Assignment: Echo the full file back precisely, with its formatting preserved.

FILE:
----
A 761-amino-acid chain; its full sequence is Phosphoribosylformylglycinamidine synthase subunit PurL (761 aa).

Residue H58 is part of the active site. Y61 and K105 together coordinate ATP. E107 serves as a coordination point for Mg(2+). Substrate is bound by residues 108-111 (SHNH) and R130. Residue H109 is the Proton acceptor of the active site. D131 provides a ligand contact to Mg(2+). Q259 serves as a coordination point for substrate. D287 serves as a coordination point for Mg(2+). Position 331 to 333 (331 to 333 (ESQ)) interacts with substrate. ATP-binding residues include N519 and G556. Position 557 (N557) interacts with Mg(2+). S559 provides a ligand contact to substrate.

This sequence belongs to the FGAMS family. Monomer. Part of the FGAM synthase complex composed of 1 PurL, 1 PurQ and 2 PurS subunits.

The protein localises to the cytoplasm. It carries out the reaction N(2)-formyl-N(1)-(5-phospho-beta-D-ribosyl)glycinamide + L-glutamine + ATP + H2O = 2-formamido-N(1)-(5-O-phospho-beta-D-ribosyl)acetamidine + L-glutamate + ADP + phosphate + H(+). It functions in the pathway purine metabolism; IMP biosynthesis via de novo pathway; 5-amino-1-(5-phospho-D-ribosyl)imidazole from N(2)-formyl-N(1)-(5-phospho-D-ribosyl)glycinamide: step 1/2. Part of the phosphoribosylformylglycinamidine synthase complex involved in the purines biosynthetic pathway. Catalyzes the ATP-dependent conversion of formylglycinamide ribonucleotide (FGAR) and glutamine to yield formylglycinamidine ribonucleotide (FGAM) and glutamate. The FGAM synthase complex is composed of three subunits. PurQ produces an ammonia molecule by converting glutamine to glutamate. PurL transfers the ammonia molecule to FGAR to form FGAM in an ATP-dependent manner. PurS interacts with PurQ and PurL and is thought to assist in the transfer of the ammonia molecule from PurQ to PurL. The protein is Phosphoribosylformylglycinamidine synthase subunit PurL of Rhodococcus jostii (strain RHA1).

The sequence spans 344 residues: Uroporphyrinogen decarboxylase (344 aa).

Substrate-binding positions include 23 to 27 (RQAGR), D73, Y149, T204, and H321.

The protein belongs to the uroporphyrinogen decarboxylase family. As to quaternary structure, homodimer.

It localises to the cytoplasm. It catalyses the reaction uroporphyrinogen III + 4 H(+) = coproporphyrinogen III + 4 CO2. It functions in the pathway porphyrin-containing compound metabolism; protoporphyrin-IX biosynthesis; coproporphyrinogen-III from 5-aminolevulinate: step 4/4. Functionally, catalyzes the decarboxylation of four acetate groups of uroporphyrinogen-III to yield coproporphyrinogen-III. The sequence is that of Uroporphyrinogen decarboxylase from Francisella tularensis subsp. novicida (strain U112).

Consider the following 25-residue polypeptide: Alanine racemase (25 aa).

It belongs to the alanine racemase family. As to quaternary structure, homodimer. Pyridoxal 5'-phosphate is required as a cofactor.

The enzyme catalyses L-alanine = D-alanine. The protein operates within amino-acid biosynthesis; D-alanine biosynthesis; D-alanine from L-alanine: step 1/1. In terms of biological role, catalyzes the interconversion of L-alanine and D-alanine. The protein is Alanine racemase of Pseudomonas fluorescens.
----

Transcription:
A 761-amino-acid chain; its full sequence is Phosphoribosylformylglycinamidine synthase subunit PurL (761 aa).

Residue H58 is part of the active site. Y61 and K105 together coordinate ATP. E107 serves as a coordination point for Mg(2+). Substrate is bound by residues 108-111 (SHNH) and R130. Residue H109 is the Proton acceptor of the active site. D131 provides a ligand contact to Mg(2+). Q259 serves as a coordination point for substrate. D287 serves as a coordination point for Mg(2+). Position 331 to 333 (331 to 333 (ESQ)) interacts with substrate. ATP-binding residues include N519 and G556. Position 557 (N557) interacts with Mg(2+). S559 provides a ligand contact to substrate.

This sequence belongs to the FGAMS family. Monomer. Part of the FGAM synthase complex composed of 1 PurL, 1 PurQ and 2 PurS subunits.

The protein localises to the cytoplasm. It carries out the reaction N(2)-formyl-N(1)-(5-phospho-beta-D-ribosyl)glycinamide + L-glutamine + ATP + H2O = 2-formamido-N(1)-(5-O-phospho-beta-D-ribosyl)acetamidine + L-glutamate + ADP + phosphate + H(+). It functions in the pathway purine metabolism; IMP biosynthesis via de novo pathway; 5-amino-1-(5-phospho-D-ribosyl)imidazole from N(2)-formyl-N(1)-(5-phospho-D-ribosyl)glycinamide: step 1/2. Part of the phosphoribosylformylglycinamidine synthase complex involved in the purines biosynthetic pathway. Catalyzes the ATP-dependent conversion of formylglycinamide ribonucleotide (FGAR) and glutamine to yield formylglycinamidine ribonucleotide (FGAM) and glutamate. The FGAM synthase complex is composed of three subunits. PurQ produces an ammonia molecule by converting glutamine to glutamate. PurL transfers the ammonia molecule to FGAR to form FGAM in an ATP-dependent manner. PurS interacts with PurQ and PurL and is thought to assist in the transfer of the ammonia molecule from PurQ to PurL. The protein is Phosphoribosylformylglycinamidine synthase subunit PurL of Rhodococcus jostii (strain RHA1).

The sequence spans 344 residues: Uroporphyrinogen decarboxylase (344 aa).

Substrate-binding positions include 23 to 27 (RQAGR), D73, Y149, T204, and H321.

The protein belongs to the uroporphyrinogen decarboxylase family. As to quaternary structure, homodimer.

It localises to the cytoplasm. It catalyses the reaction uroporphyrinogen III + 4 H(+) = coproporphyrinogen III + 4 CO2. It functions in the pathway porphyrin-containing compound metabolism; protoporphyrin-IX biosynthesis; coproporphyrinogen-III from 5-aminolevulinate: step 4/4. Functionally, catalyzes the decarboxylation of four acetate groups of uroporphyrinogen-III to yield coproporphyrinogen-III. The sequence is that of Uroporphyrinogen decarboxylase from Francisella tularensis subsp. novicida (strain U112).

Consider the following 25-residue polypeptide: Alanine racemase (25 aa).

It belongs to the alanine racemase family. As to quaternary structure, homodimer. Pyridoxal 5'-phosphate is required as a cofactor.

The enzyme catalyses L-alanine = D-alanine. The protein operates within amino-acid biosynthesis; D-alanine biosynthesis; D-alanine from L-alanine: step 1/1. In terms of biological role, catalyzes the interconversion of L-alanine and D-alanine. The protein is Alanine racemase of Pseudomonas fluorescens.